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The Conscience of Thoroughbred Racing


Weekends without a significant Kentucky Derby prep are a rarity once the calendar turns into January. This past weekend was one of the exceptions.

With an absence of 3YO stakes to ponder and the top tier older horses awaiting the stakes packed, richly endowed Pegasus card a week from Saturday and multi-million events on the other side of the globe beckoning not far down the road, lesser events featuring horses hoping to launch breakthrough campaigns in 2020 dominated Saturday.

You know the stakes aren’t big deals when a schooling and routine workout are the big newsmaker. That was the case this weekend. Omaha Beach, apparently fully recovered from a minor foot ailment, schooled in the Gulfstream paddock and walking ring between races Saturday.

With Richard Mandella in town, Omaha Beach had his penultimate pre-Pegasus work on Sunday, getting five furlongs in 1:00.42, then galloping out in 1:14.35 and 1:28.43. A man of few words, Mandella said, “Went nice.”   

Joseph strikes again
Ignoring Saffie Joseph Jr. in stakes–in any race for that matter–is like declaring a jihad against money. The native of Barbados struck again in the Tropical Turf, saddling 7-year-old Tusk to an 8-1 upset in the Grade 3 stakes.

Joseph claimed Tusk, who had never won a stakes, in October at Belmont. In his first start for his new barn, Tusk took third in the Claiming Crown Emerald. Under a clever ride by Tyler Gaffalione, he grabbed the brass ring in the Tropical Turf.

“He sat a perfect trip,” Joseph said. Gaffalione kept Tusk covered until he found a hole at the top of the lane between Gidu, who had forced a quick pace (22.91, 45.22, 1:08.48), and Thread of Blue, who appeared in a golden spot to run past the tiring pace-setter.

Gaffalione threaded the needle and gradually drew away as Gidu tired but was gallant enough to hold the place. Maraud passed the rest for third as Thread of Blue, who didn’t get to run his preferred style on the pace, had no late kick.

The victory was Joseph’s third of the day and 15th of the meeting. He also scored a triple, all in stakes, including the Mucho Macho Man with Chance It, a week ago.

The female counterpart, the Marshua’s River, was another example of “what’s new?” Chad Brown sent out Magic Star, who had only a maiden win at Saratoga on her resume. She justified her trainer’s  confidence, circling the field on the turn, leaving the well backed Sweet Bye Bye and Andina Del Sur, who looked poise to take control, in her wake.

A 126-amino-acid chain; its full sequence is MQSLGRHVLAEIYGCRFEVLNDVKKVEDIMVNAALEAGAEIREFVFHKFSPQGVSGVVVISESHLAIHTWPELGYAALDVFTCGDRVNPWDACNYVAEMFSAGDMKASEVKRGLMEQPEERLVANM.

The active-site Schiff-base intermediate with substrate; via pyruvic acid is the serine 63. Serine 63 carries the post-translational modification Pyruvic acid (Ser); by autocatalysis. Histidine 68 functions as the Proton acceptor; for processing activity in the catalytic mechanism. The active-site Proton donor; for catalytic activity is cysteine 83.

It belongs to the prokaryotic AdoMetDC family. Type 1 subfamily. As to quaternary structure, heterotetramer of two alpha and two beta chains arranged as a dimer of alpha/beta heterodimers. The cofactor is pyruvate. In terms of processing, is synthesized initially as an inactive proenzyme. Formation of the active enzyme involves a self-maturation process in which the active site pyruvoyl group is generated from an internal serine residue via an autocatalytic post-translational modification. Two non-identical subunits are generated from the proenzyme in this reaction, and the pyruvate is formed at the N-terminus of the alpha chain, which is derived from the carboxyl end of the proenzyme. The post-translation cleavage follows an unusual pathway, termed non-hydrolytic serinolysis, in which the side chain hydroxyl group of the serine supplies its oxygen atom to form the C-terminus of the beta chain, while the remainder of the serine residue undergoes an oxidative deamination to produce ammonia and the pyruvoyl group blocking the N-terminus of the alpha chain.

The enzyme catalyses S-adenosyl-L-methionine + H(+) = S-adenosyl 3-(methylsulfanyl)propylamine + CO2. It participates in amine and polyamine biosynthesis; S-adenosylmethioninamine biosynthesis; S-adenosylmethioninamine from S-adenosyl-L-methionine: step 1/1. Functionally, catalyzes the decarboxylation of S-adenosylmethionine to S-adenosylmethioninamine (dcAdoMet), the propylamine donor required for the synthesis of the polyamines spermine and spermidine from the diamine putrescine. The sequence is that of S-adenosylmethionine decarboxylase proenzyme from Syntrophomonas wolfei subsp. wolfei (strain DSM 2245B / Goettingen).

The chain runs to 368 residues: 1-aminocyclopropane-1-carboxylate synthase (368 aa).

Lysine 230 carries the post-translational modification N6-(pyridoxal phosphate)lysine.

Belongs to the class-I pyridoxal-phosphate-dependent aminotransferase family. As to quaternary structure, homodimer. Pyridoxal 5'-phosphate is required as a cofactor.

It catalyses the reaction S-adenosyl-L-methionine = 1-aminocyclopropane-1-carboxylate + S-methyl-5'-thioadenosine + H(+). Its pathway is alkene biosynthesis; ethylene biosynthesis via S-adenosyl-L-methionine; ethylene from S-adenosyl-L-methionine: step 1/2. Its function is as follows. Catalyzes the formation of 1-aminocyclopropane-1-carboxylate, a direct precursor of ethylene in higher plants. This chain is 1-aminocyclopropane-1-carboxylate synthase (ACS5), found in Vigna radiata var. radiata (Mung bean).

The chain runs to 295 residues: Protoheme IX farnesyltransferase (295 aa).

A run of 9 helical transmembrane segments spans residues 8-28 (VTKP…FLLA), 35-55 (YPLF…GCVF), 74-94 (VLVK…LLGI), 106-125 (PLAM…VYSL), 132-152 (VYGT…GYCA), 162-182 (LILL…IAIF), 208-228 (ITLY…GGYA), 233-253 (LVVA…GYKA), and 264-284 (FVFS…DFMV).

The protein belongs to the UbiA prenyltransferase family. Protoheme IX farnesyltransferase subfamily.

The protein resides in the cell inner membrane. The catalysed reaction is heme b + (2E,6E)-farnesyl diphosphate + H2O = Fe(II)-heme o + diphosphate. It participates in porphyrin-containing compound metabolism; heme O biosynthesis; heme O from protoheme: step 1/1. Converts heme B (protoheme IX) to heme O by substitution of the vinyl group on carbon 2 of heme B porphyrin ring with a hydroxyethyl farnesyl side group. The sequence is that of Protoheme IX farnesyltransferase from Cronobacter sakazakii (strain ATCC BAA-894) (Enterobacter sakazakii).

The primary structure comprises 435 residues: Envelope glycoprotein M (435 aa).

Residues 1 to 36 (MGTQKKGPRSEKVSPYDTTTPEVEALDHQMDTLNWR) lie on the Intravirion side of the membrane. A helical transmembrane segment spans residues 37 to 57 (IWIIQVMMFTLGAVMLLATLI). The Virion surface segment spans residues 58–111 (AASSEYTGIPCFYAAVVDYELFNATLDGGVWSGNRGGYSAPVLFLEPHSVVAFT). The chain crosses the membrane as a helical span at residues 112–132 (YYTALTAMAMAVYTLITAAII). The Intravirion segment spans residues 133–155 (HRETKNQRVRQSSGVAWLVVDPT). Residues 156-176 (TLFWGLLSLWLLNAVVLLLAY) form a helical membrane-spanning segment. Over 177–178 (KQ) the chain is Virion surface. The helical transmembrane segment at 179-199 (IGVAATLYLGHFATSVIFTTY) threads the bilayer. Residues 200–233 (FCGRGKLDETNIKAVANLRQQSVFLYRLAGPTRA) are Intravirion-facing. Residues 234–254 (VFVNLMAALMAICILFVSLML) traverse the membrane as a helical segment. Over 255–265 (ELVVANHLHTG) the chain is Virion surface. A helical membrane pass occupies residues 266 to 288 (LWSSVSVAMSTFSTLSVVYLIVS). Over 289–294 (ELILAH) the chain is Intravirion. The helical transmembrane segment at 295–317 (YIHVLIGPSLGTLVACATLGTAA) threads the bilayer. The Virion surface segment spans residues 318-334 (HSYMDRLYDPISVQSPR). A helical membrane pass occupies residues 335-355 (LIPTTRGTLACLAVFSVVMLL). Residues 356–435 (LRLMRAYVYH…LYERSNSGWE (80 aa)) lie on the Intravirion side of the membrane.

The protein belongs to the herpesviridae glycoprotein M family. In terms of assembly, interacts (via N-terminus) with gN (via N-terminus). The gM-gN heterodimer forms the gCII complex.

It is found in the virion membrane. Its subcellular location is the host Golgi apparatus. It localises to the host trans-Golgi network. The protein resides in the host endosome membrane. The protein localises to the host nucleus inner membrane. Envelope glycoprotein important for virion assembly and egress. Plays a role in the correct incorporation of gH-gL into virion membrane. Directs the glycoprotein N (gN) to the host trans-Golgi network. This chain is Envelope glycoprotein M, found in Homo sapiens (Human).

“She was there for me the whole time,” Irad Ortiz Jr. said. “As soon as I tipped her out, she just kicked on.”

The authority and style with which she won, in spite of her lack of experience, catapults Magic Star into the ranks of Team Chad fillies who will have to be reckoned with in turf stakes the rest of the year. The rich gets richer.

In between the two stakes, the always highly regarded Endorsed returned to the races with an eye-catching allowance win around two turns. Unseen since finishing fourth in the Travers, the Curlin runner-up dropped back early, trailing by double digits. Luis Saez had to put him in a drive from the five-furlong pole to get the job done, which he did convincingly.

With many of the big name older horses heading to the Middle East or the breeding shed, Saturday’s showing suggests Kiaran McLaughlin has a son of Medaglia d’Oro who could quickly become a major player in the depleted handicap division.

Cutting Humor, also on the comeback trail for Todd Pletcher, ran a better than looked third. Forced wide from an outside post, he rushed to contest the pace, appeared to be going backward late from the effort but found another gear and held the place.

Another serious filly emerged out West. Jolie Olimpica, an undefeated Brazilian champion, made her U.S. debut her fourth straight win in the 5 ½ furlong grassy Las Cienagas.

Racing in the colors of Omaha Beach’s Rick Porter, Jolie Olimpica put away four rivals as easily as a horse can win. Mike Smith barely had to move the reins and probably made many in Southern California ecstatic by never having to uncock his whip.

Her time of 1:01 was a track record, although it needs to be put into context. Santa Anita has been running 5 ½ on the turf only since its fall meet.

Even though she was unchallenged through the final stages as Smith sat chilly, “she galloped out well within herself,” Smith said, adding that she gave him the feel of a horse who will have no trouble stretching out. Indeed, in her South American finale she defeated males in a Group 1 stakes.

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